Egypt Trolls The U.S., Urges Restraint In Ferguson

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"Egypt Trolls The U.S., Urges Restraint In Ferguson"

Police wait to advance after tear gas was used to disperse a crowd during a protest

Police wait to advance after tear gas was used to disperse a crowd during a protest in Ferguson, MO

CREDIT: AP Photo/Charlie Riedel

Oh, how the tables have turned. The Egyptian government, which according to human rights groups last year committed one of the largest massacres in recent history, on Tuesday urged the United States to exercise restraint in dealing with protesters in Ferguson, MO.

Last night, law enforcement officials clashed with protesters demonstrating over the death of teenager Mike Brown at the hands of the police and what has been described as a “tiny minority of troublemakers,” firing off tear gas and herding the media into one contained area. On Tuesday, Missouri Highway Patrol Captain Ron Johnson said that two people were shot and at least 31 arrested in the chaos. This marked the fourth night in a row of renewed protests after a brief calm last Thursday evening.

The unrest in Missouri hasn’t gone unnoticed around the world, including in countries that have all the reason in the world to be glad a spotlight is being shined on the U.S.’ treatment of protesters. In answering a question from state-run news agency MENA, a spokesman for the Egyptian Foreign Ministry said that the government is “closely following the escalation of protests and demonstrations in the city of Ferguson and reactions thereto.” The United States, the spokesman said, should deal with protests “according to the American and international standards.” According to Daily News Egypt, the spokesman also referred to comments from United Nations Secretary-General Ban Ki-Moon, saying they reflected the “international community’s position towards these events” including calls for “restraint and respect for the right of assembly and peaceful expression of opinion.”

The language used by Cairo comes across as particularly ironic given the way it mirrors language the U.S. put forward last year, following the military ouster of Egyptian president Mohammad Morsi. “We call on the military to use maximum restraint responding to protesters, just as we urge all those demonstrating to do so peacefully,” State Department spokesperson Jen Psaki said on July 8th last year, three days after the Egyptian police fired at the first group of protesters. Two weeks later, Psaki repeat that “we’ve made it clear to the interim government, to the military, that they should exercise maximum restraint when dealing with protesters.” The same day, Deputy White House Press Secretary Josh Earnest said that the administration “urges the security forces to exercise maximum restraint and caution, and to do their utmost to prevent any clashes between opposing demonstrators.”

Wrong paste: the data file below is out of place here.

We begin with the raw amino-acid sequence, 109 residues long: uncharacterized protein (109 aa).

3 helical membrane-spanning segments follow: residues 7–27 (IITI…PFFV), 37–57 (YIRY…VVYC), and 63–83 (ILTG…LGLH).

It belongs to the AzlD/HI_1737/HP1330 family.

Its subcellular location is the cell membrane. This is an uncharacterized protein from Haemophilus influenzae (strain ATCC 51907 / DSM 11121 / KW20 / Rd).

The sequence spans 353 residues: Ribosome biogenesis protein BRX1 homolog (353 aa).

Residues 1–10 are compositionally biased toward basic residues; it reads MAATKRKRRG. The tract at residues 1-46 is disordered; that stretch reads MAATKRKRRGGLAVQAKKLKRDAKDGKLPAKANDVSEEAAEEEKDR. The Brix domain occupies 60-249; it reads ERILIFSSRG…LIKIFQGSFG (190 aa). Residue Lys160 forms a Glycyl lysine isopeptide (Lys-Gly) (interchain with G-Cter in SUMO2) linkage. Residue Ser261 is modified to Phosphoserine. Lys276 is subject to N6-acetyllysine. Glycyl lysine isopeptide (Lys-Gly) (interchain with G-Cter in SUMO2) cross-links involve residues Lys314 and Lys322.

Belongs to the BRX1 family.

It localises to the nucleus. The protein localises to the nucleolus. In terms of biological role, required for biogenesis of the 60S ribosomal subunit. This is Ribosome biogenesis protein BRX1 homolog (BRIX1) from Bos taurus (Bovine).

That call, however, went unheeded. According to a recently released report from Human Rights Watch, the Egyptian military completely ignored calls for restraint, instead quite possibly committing crimes against humanity. In the days after Morsi’s removal from power last year, the Egyptian military and police “methodically opened fire with live ammunition on crowds of demonstrators” who were holding a sit-in in the Rab’a al-Adawiya Square. On August 14, the report says, “security forces attacked the Rab’a protest encampment from each of its main entrances, using armed personnel carriers (APCs), bulldozers, ground troops, and snipers. Security forces gave little to no effective warning and opened fire into large crowds, leaving no safe exit for nearly 12 hours.”

“In Rab’a Square, Egyptian security forces carried out one of the world’s largest killings of demonstrators in a single day in recent history,” Kenneth Roth, executive director of Human Rights Watch, said in a statement accompanying the report. “This wasn’t merely a case of excessive force or poor training. It was a violent crackdown planned at the highest levels of the Egyptian government. Many of the same officials are still in power in Egypt, and have a lot to answer for.”

In response, the Egyptian government accused HRW of breaking the law and violating Egypt’s sovereignty, banning the group from entering the country. The arguments used against Human Rights Watch closely echo those Cairo has leveled against journalists operating in the country. Though reporters have been mistreated at the hands of law enforcement in Ferguson, and at times briefly arrested, none yet have been held for more than a few hours. In contrast, Egypt took several Al Jazeera journalists through a full trial, sentencing them to years in prison for the crime of doing their job.

Given all this, for Egypt to feel comfortable in calling out the way Americans are treated at the hands of their own government can leave one feeling both defensive because of Cairo’s own abuses and despairing over the fact that the protesters on the streets are being mistreated. And Egypt’s ironic denouncement of Ferguson is just the latest in a string of human rights violating countries calling out the United States for hypocrisy. In recent days, Iran’s Supreme Leader and China’s government have both criticized the U.S. for the way Ferguson is currently spiraling out of control.

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